My first reaction is to ask, has Obama seen the current condition of the remaining Palestinian territories? These territories are so torn up that even if Israel was to stop expanding settlements, because of the segmentation of the territories and the destruction of infrastructure and private property, a viable Palestinian state could not be a realistic expectation of any sane, rational person.
My second reaction to Obama's statements about a two state solution is that of YAWN! What Obama said was simply the same old same old with no intention to address and reverse present or past injustices that provide the basis for today's violence. Is what Obama saying today any different than what Bush said in 2003? No. We should note that after the Arab-American-Israeli conference that produced the Roadmap For Peace, Israel successfully sabotaged, with American support, the Roadmap from working by conducting fatal raids on "militants," the word "militants" is used to "prove" that whatever Israel did was justified.
If Obama really wanted to say something that has not been said before, then he would have said the following, "we will work for a two state solution that will create a Palestinian state that is EQUAL in all respects to the state of Israel." The word "EQUAL" is what is missing in every American President's promise to the Palestinians. This is as expected because in today's world, equality is a benefit for the privleged, not a right for all--this is especially true for those who live outside of the U.S. And if we are honest, we will admit that American foreign policy has never been about spreading democracy, which should imply equality; rather, it is about controlling who is in control. Only those who, in some important way, do our country's bidding are allowed to govern their own countries, that is if we have anything to say about it.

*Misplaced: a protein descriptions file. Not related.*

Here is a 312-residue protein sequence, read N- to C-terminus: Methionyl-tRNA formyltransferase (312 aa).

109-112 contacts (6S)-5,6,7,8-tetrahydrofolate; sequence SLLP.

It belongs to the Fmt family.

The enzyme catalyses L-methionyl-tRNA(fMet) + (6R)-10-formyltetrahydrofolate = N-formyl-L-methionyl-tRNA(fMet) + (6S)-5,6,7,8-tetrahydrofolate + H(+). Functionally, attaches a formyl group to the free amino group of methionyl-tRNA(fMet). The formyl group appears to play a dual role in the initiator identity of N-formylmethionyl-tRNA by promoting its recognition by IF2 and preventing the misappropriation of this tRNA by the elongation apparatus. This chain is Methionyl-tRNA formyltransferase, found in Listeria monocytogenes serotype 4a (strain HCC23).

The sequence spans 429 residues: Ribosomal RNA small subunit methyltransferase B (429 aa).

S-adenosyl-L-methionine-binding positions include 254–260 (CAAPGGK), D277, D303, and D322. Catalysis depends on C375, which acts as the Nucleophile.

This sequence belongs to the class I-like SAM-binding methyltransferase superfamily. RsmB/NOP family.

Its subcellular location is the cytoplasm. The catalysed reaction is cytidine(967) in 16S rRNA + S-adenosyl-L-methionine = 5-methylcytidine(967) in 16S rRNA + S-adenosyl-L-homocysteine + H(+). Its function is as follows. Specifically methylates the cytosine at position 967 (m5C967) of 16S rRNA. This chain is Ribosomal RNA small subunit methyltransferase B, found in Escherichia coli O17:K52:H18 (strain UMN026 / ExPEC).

This is why no American President has, or will in the foreseeable future, promise to work for a Palestinian state that is equal to Israel. It is because our policies are not concerned with spreading democracy as much as determining who will lead each important country. To show our point here, we need to simply ask why America has not insisted that Israel recognize the right of return for Palestinians, a right recognized by the Universal Declaration of Human Rights, even though democracy would continue to be practiced? The answer is simple. The answer is that the "right" group would no longer be in control of the country. It is the same reason why Israel will never allow for the right of return. At this point, we might have to agree with ICAHD's Jeff Halper's when he says that Israel is an "ethnocracy," not a democracy. It seems, then, that even democracy has its limits.